First American Bank’s long term relationship with this customer began with the financing of the 82% purchase of the company through an ESOP. We structured the request through a combination of a term note and line of credit sweep facility to take advantage of the company’s strong cash balances and cash flows to aggressively retire the ESOP debt. This was completed without requiring personal guarantees of the selling shareholders or assignment of the qualified replacement property. This structure and rapid debt repayment allowed the company the flexibility to finance five acquisitions during the course of our relationship, totaling more than $8,000,000, allowing management to continue to grow the business.
First American Bank’s relationship with this practice began several years ago with issuing a Stand-by Letter of Credit facility as credit support for a taxable bond where the proceeds were used for the purchase of two medical office/surgical center properties and related equipment. The facility has grown as the practice expanded and renovated these properties. The amortization/payment structure has been modified over the years to maximize cash flow to the doctors. In addition, we provided a working capital line of credit and have extended several equipment term loans as well as personal mortgages for the individual doctors and associates. The practice debt is currently structured without requiring personal guarantees of the professionals due to the strength of the borrower, cash flow and overall relationship.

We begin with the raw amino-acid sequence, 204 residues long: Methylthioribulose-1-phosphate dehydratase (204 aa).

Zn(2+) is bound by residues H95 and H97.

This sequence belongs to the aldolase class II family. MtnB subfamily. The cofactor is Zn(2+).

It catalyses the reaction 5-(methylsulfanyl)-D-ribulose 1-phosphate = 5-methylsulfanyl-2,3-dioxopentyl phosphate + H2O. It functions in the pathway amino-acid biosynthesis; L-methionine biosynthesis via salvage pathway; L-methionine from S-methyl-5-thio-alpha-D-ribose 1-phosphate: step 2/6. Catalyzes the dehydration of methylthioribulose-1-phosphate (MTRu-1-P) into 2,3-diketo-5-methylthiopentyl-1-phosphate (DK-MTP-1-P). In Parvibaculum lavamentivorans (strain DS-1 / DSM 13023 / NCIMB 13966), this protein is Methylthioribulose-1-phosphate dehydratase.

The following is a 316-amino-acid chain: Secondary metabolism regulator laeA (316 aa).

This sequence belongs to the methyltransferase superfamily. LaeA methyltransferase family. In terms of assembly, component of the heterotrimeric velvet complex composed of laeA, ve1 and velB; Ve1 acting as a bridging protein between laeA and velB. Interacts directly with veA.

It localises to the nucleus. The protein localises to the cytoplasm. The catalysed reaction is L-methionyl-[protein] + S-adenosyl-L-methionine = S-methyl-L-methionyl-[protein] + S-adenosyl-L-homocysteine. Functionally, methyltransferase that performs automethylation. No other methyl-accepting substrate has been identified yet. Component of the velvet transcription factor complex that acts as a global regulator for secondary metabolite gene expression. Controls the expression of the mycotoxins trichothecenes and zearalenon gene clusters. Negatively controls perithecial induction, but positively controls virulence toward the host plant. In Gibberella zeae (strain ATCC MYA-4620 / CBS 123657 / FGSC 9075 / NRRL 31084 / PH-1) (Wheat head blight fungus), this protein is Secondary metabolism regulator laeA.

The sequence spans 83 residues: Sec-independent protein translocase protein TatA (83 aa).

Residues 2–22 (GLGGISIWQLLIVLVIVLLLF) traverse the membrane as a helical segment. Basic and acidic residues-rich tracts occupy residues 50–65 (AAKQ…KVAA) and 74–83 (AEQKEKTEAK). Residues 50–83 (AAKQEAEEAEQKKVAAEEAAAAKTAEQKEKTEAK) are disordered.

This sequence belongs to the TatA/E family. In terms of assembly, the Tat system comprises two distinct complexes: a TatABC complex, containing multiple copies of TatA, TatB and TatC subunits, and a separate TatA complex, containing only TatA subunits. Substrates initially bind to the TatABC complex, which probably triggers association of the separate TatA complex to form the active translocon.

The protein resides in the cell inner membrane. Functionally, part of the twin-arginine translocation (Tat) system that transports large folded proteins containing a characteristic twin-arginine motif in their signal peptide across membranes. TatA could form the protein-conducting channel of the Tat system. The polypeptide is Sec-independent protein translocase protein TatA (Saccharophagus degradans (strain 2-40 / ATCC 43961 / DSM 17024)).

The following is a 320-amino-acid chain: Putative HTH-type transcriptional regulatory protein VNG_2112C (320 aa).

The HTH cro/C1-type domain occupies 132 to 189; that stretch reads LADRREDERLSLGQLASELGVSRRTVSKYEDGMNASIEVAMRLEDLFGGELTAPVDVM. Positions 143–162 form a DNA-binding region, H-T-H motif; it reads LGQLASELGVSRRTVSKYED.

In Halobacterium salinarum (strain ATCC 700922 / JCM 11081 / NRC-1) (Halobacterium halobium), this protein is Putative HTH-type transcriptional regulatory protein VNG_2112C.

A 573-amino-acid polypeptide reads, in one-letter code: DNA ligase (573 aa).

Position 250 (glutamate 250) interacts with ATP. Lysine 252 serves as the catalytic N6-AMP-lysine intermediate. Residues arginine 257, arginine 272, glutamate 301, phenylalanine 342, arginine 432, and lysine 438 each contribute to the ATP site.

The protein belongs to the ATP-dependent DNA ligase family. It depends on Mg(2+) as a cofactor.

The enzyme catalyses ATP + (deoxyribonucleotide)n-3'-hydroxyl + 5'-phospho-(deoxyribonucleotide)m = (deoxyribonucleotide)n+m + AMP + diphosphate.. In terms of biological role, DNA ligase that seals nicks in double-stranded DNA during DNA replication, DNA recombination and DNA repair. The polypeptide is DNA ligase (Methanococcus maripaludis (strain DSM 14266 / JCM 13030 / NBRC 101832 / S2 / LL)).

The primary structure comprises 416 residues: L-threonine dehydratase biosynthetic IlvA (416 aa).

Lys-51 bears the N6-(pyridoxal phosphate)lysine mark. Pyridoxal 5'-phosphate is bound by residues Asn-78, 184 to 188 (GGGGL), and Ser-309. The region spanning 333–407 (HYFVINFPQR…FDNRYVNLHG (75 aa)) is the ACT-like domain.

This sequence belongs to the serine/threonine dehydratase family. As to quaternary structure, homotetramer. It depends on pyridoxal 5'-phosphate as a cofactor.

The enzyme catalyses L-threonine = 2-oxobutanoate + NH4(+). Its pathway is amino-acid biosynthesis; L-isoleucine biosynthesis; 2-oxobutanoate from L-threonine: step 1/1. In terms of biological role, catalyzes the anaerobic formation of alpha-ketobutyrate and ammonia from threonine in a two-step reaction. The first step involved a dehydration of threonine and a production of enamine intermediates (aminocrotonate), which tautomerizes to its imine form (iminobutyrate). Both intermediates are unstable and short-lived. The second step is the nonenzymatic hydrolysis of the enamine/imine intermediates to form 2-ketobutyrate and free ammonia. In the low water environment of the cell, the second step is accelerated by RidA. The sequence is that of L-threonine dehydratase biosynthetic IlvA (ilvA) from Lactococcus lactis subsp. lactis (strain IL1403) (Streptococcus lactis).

This financing request originally came from a consortium of doctor practices who were interested in construction and end loan financing for a multi-practice medical office condominium building. First American customized the structure for each end loan to best fit the cash flow needs of each practice. For the various medical practices, we have supplied working capital lines of credit, equipment and leasehold term loans, 100% financing of practice buy-ins by new associates as well as wealth management and residential mortgage financing for the individual doctors and associates.